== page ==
International justice advocate, human rights lawyer, and CEO of the Equality Effect, Dr. Fiona Sampson ‘87, took time to speak with Trent University students about her unusual pathway to a career giving a voice to those who often go unheard.
“I'm so thrilled to be back on campus – it's such a heart and soul experience being back here.”
A graduate of the Frost Centre for Canadian Studies and Indigenous Studies and an honorary fellow of Catherine Parr Traill College, Dr. Sampson has strong ties to the Trent community that continue to influence her as a senior professional in law.
“I think the idea of learning at Trent was really critical to how I’ve come to use law as a tool for social change because at Trent I learned to think critically, but also to really take theory and apply theory in a practical way,” said Dr. Sampson. “The work that I do through the Equality Effect, and the human rights work that I do in support of advancing legal change for women and girls is grounded in theory and legal strategies that we develop as a team at the Equality Effect are definitely foundational in terms of legal feminist theory. But they’re all directed at achieving concrete change and that’s something really invaluable that I learned at Trent.”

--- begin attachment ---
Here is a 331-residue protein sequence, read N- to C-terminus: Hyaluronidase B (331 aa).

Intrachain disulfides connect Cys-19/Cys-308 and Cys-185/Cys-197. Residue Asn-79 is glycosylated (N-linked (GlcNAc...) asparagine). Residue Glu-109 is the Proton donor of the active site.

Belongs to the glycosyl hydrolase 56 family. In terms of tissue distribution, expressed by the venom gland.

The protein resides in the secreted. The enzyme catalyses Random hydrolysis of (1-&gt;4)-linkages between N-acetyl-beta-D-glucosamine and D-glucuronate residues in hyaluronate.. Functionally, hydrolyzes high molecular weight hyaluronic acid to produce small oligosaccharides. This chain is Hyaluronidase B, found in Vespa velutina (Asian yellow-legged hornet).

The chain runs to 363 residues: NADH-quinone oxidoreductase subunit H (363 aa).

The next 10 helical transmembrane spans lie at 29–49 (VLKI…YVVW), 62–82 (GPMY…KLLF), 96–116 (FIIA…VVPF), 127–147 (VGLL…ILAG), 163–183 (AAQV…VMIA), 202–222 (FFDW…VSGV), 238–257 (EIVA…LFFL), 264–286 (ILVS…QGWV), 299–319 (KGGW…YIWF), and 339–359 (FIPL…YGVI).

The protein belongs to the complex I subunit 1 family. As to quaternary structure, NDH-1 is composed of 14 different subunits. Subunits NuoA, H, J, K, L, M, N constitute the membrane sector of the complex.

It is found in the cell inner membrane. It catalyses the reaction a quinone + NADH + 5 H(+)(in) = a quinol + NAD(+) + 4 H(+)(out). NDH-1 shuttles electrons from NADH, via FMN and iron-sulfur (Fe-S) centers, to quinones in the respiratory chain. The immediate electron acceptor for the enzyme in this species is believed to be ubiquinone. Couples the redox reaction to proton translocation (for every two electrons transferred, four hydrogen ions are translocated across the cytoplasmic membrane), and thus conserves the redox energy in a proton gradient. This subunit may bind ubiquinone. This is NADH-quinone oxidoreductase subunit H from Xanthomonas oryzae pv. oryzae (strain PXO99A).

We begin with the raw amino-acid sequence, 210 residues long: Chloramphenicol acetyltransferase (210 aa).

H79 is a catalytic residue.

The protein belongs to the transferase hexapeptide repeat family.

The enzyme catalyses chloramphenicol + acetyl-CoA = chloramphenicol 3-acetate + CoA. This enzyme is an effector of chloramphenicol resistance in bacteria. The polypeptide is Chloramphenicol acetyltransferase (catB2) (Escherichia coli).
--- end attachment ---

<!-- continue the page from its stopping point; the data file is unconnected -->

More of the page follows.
The Traill Lawyer in Residence is a special program undertaken with the Law and Arts Degree, and Law and Business Dual Law Degree with the University of Swansea to bring influential lawyers to Trent to share about their life, their experience, and their expertise.
Speaking at her induction ceremony, Dr. Sampson spoke about her work in Kenya changing the laws regarding child defilement where she and her team won a landmark legal ruling in a mere 10 months.
Looking ahead, Dr. Sampson is now working to implement a special training program with local police to quickly identify and deal with cases that involve the sexual abuse of minors. Dr. Sampson’s core message, that individuals can make real change, was not lost to the audience of young lawyers.